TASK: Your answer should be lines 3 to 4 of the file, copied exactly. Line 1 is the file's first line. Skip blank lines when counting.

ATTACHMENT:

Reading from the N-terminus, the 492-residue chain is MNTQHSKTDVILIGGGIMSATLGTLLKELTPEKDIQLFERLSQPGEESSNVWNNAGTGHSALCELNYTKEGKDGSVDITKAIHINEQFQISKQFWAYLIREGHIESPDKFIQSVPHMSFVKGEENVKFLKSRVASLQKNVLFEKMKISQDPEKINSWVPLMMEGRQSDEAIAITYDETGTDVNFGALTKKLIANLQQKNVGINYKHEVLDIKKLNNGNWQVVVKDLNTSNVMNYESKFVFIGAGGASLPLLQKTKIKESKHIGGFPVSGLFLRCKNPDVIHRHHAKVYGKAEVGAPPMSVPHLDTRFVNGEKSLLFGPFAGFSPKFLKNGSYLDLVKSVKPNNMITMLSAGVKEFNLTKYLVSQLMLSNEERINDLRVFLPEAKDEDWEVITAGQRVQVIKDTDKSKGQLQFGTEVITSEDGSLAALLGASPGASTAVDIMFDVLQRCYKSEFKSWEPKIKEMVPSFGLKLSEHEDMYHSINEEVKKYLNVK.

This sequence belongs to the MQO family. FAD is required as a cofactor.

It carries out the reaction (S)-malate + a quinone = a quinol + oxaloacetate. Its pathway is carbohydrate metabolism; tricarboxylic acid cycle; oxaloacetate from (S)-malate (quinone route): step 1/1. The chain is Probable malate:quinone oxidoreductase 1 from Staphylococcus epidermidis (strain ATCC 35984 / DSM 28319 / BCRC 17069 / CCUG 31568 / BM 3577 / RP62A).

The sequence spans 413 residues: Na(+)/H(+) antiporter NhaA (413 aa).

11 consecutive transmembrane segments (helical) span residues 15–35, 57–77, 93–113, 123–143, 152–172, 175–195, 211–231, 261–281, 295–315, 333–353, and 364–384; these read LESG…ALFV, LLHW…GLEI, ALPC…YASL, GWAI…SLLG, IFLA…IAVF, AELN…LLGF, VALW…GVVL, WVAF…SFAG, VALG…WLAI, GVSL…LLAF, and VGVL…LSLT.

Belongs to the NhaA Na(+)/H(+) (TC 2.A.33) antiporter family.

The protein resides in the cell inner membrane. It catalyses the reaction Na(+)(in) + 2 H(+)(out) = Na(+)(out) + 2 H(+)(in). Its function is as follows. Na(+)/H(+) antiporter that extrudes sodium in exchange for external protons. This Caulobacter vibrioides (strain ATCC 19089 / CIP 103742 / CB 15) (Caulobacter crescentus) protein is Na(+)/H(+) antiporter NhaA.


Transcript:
It carries out the reaction (S)-malate + a quinone = a quinol + oxaloacetate. Its pathway is carbohydrate metabolism; tricarboxylic acid cycle; oxaloacetate from (S)-malate (quinone route): step 1/1. The chain is Probable malate:quinone oxidoreductase 1 from Staphylococcus epidermidis (strain ATCC 35984 / DSM 28319 / BCRC 17069 / CCUG 31568 / BM 3577 / RP62A).

The sequence spans 413 residues: Na(+)/H(+) antiporter NhaA (413 aa).